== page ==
Jenkins v. Entergy Corp.

Decision Date02 March 2006
Docket NumberNo. 13-05-035-CV.,13-05-035-CV.
Citation187 S.W.3d 785
PartiesDavid JENKINS and Cindy Jenkins, Individually and on Behalf of all Persons Similarly Situated, Appellants, v. ENTERGY CORPORATION, Entergy Services, Inc., Entergy Power Inc., and Entergy Power Marketing Corporation, Appellees.
CourtTexas Court of Appeals

John H. Conway, Washington, DC, Joseph D. Jamail, Frank M. Staggs, Jr., Jamail & Kolius, Micheal D. Sydow, Sydow & McDonald Kaiser & Ahmed LLP, Dymra R. Henderson, Sydow & McDonald, Houston, for appellants.

John F. Williams, David C. Duggins, Clark, Thomas & Winters, Austin, Richard G. Baker, Baker & Zbranek, Liberty, Lawrence L. Germer, Paul A. Scheurich, Beaumont, for appellees.

Before Justices HINOJOSA, YAÑEZ, and CASTILLO.


Opinion by Justice CASTILLO.

This appeal is brought from the trial court's decision not to strike an intervention, and from the order of the trial court dismissing the underlying suit for lack of subject matter jurisdiction. In separate conclusions of law, the trial court found that both the Federal Energy Regulatory Commission ("FERC") and the Texas Public Utilities Commission ("PUC") have exclusive jurisdiction. We affirm in part, reverse in part, and remand.

I. Background

On August 5, 2003, appellants, David and Cindy Jenkins, individually and on behalf of all persons similarly situated ("Jenkins"), filed a petition alleging that appellees, Entergy Corporation, Entergy Services, Inc., Entergy Power, Inc., Entergy Power Marketing Corporation, Arkansas Electric Cooperative Corporation,1 and Entergy Arkansas, Inc. (collectively "Entergy"), had devised an improper price-gouging scheme to sell and deliver higher-priced electrical power to Jenkins, while rejecting and/or selling less expensive power to off-system utilities.

In the petition, Jenkins identifies Entergy Gulf States, Inc. ("EGSI")2 as an "unnamed co-conspirator," but asserts that it is not an indispensable party: "It [EGSI] is expressly not named as a party defendant, since primary jurisdiction over EGSI lay [sic] with the Public Utilities Commission of Texas."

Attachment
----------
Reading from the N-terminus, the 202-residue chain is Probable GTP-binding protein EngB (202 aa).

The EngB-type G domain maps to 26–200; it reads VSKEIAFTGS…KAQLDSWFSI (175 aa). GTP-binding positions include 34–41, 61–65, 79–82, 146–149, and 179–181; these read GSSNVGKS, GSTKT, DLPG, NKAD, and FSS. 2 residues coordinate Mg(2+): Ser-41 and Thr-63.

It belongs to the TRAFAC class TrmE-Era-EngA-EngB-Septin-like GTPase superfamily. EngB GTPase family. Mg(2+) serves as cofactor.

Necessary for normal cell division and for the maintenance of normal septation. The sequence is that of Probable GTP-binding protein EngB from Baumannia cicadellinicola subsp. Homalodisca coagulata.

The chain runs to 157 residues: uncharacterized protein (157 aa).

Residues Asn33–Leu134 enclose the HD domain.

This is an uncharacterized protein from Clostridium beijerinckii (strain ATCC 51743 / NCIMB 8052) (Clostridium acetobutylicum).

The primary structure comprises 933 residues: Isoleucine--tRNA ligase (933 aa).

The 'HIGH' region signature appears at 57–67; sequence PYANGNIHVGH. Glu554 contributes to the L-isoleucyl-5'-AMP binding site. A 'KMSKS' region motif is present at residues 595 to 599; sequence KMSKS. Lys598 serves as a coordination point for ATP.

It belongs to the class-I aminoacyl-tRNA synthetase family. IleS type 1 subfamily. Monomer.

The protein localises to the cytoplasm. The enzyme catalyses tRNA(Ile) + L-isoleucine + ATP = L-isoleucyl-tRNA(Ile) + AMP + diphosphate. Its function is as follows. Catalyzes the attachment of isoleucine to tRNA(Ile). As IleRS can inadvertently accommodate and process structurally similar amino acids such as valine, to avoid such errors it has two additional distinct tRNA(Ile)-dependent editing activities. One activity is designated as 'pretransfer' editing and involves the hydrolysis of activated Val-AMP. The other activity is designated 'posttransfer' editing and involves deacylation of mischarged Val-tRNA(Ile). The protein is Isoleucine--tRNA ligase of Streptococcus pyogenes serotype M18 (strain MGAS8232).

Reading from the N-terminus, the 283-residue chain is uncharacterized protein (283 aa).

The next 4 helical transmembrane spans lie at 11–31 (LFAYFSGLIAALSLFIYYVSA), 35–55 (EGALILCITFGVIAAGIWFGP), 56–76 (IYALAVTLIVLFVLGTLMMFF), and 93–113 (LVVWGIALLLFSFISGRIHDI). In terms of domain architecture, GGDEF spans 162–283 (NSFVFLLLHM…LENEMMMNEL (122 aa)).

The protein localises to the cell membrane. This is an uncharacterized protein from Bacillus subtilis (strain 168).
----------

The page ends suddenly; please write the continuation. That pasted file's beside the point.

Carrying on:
Entergy Corporation is a public utilities holding company with five subsidiary companies, each of which is a public utility. The Entergy companies include electric power generation, transmission and distribution systems. The five subsidiaries operate in different states throughout the southern United States, providing electrical service to approximately 2.6 million retail customers. EGSI is the operating company serving approximately one million Texas consumers. Each operating company has electric generation facilities, consisting of either nuclear, coal, natural gas, or oil-fired generating plants. Power is shared and distributed under a System Agreement, to which all Entergy companies are parties. The companies also purchase and sell power from each other and from non-affiliates in the wholesale power market. Although each company operates its generation, transmission and distribution facilities independently, the production, purchasing, and sale of wholesale electricity on behalf of those companies in order to meet needs of retail and wholesale customers are controlled centrally by Entergy Services, Inc. ("ESI"). These decisions are made through a dispatch center located in The Woodlands, Texas. ESI performs a monthly accounting, assigning a portion of the total power resources used by the whole system to each operating company, generating an "intra-system bill."

Jenkins alleges that Entergy and EGSI worked in concert to force excessive purchases of power by EGSI from within the Entergy system, rather than using cheaper power generated by non-Entergy companies, with the result that excessive prices were charged to EGSI customers. Jenkins complains that low-cost power is sold in the wholesale market for a profit, while high-cost power produced by the most inefficient systems is billed to Entergy's and EGSI's Texas customers. Jenkins further alleges that the accounting system was manipulated in an improper and illegal manner, resulting in excessive charges to retail customers between 1994 and 2000 that exceeded prevailing market prices. Jenkins contends that Entergy, through this pattern of theft and conversion, realized substantial illicit profits. Claims include breach of duty and breach of fiduciary duty, aiding and abetting, conspiracy, and violations of the Texas Theft Liability Act.3 Jenkins seeks damages, including a disgorgement of profits and exemplary damages.

In its original answer, Entergy alleged that Jenkins' claims were preempted by federal law. On September 15, 2003, Entergy removed the matter to federal court, urging federal question jurisdiction. Entergy urged that the terms and conditions of the sharing and allocation of power between the various operating companies were controlled by a tariff, approved by and on file with the Federal Energy Regulatory Commission ("FERC"). Although Jenkins' claims were couched in terms of state torts, Entergy urged that in reality all involved alleged violations of federal law and questions of the reasonableness of the tariff under federal law.